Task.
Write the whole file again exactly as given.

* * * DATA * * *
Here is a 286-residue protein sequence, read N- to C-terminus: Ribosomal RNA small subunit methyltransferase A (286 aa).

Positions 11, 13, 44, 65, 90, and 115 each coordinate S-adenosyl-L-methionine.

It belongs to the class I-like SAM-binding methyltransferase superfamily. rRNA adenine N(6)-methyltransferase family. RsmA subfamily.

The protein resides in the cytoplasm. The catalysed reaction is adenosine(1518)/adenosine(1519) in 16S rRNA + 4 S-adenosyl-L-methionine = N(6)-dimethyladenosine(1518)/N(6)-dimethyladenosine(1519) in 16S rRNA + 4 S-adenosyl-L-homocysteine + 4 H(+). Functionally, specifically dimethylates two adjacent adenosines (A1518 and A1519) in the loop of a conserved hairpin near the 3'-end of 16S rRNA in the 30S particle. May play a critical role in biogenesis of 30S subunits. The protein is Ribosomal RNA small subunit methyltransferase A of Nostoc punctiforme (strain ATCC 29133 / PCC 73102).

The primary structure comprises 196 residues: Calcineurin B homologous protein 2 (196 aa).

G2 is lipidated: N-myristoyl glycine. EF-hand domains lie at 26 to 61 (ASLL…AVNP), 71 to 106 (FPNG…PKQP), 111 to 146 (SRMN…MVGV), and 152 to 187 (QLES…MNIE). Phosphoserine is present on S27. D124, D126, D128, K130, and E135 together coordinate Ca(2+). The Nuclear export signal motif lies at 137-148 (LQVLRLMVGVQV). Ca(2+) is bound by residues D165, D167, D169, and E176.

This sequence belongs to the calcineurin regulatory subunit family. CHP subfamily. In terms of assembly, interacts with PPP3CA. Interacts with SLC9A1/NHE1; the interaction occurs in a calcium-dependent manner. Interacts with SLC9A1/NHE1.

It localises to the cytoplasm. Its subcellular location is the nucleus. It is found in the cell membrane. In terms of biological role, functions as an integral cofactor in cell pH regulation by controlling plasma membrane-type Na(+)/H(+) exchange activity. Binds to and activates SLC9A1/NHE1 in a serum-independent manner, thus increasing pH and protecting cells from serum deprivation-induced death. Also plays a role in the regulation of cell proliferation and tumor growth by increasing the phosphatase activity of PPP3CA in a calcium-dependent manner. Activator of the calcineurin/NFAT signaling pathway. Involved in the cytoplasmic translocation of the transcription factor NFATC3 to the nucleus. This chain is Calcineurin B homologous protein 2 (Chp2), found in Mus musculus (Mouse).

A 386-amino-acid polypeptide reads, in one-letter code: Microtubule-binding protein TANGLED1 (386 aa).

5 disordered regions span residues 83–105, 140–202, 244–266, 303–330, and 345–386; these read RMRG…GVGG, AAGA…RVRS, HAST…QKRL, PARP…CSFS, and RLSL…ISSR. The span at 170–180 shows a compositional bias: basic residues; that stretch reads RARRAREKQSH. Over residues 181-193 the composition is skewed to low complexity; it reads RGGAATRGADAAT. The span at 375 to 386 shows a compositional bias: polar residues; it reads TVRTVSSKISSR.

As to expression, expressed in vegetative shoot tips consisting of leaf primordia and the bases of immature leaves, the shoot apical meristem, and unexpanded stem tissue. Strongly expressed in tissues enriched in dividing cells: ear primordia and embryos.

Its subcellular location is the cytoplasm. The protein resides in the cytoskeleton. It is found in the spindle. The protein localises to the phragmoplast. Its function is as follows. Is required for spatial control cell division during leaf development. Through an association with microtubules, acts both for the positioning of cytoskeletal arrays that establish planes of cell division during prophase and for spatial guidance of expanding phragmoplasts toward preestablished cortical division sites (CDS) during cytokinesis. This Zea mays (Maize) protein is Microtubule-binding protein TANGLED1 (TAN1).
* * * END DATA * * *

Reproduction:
Here is a 286-residue protein sequence, read N- to C-terminus: Ribosomal RNA small subunit methyltransferase A (286 aa).

Positions 11, 13, 44, 65, 90, and 115 each coordinate S-adenosyl-L-methionine.

It belongs to the class I-like SAM-binding methyltransferase superfamily. rRNA adenine N(6)-methyltransferase family. RsmA subfamily.

The protein resides in the cytoplasm. The catalysed reaction is adenosine(1518)/adenosine(1519) in 16S rRNA + 4 S-adenosyl-L-methionine = N(6)-dimethyladenosine(1518)/N(6)-dimethyladenosine(1519) in 16S rRNA + 4 S-adenosyl-L-homocysteine + 4 H(+). Functionally, specifically dimethylates two adjacent adenosines (A1518 and A1519) in the loop of a conserved hairpin near the 3'-end of 16S rRNA in the 30S particle. May play a critical role in biogenesis of 30S subunits. The protein is Ribosomal RNA small subunit methyltransferase A of Nostoc punctiforme (strain ATCC 29133 / PCC 73102).

The primary structure comprises 196 residues: Calcineurin B homologous protein 2 (196 aa).

G2 is lipidated: N-myristoyl glycine. EF-hand domains lie at 26 to 61 (ASLL…AVNP), 71 to 106 (FPNG…PKQP), 111 to 146 (SRMN…MVGV), and 152 to 187 (QLES…MNIE). Phosphoserine is present on S27. D124, D126, D128, K130, and E135 together coordinate Ca(2+). The Nuclear export signal motif lies at 137-148 (LQVLRLMVGVQV). Ca(2+) is bound by residues D165, D167, D169, and E176.

This sequence belongs to the calcineurin regulatory subunit family. CHP subfamily. In terms of assembly, interacts with PPP3CA. Interacts with SLC9A1/NHE1; the interaction occurs in a calcium-dependent manner. Interacts with SLC9A1/NHE1.

It localises to the cytoplasm. Its subcellular location is the nucleus. It is found in the cell membrane. In terms of biological role, functions as an integral cofactor in cell pH regulation by controlling plasma membrane-type Na(+)/H(+) exchange activity. Binds to and activates SLC9A1/NHE1 in a serum-independent manner, thus increasing pH and protecting cells from serum deprivation-induced death. Also plays a role in the regulation of cell proliferation and tumor growth by increasing the phosphatase activity of PPP3CA in a calcium-dependent manner. Activator of the calcineurin/NFAT signaling pathway. Involved in the cytoplasmic translocation of the transcription factor NFATC3 to the nucleus. This chain is Calcineurin B homologous protein 2 (Chp2), found in Mus musculus (Mouse).

A 386-amino-acid polypeptide reads, in one-letter code: Microtubule-binding protein TANGLED1 (386 aa).

5 disordered regions span residues 83–105, 140–202, 244–266, 303–330, and 345–386; these read RMRG…GVGG, AAGA…RVRS, HAST…QKRL, PARP…CSFS, and RLSL…ISSR. The span at 170–180 shows a compositional bias: basic residues; that stretch reads RARRAREKQSH. Over residues 181-193 the composition is skewed to low complexity; it reads RGGAATRGADAAT. The span at 375 to 386 shows a compositional bias: polar residues; it reads TVRTVSSKISSR.

As to expression, expressed in vegetative shoot tips consisting of leaf primordia and the bases of immature leaves, the shoot apical meristem, and unexpanded stem tissue. Strongly expressed in tissues enriched in dividing cells: ear primordia and embryos.

Its subcellular location is the cytoplasm. The protein resides in the cytoskeleton. It is found in the spindle. The protein localises to the phragmoplast. Its function is as follows. Is required for spatial control cell division during leaf development. Through an association with microtubules, acts both for the positioning of cytoskeletal arrays that establish planes of cell division during prophase and for spatial guidance of expanding phragmoplasts toward preestablished cortical division sites (CDS) during cytokinesis. This Zea mays (Maize) protein is Microtubule-binding protein TANGLED1 (TAN1).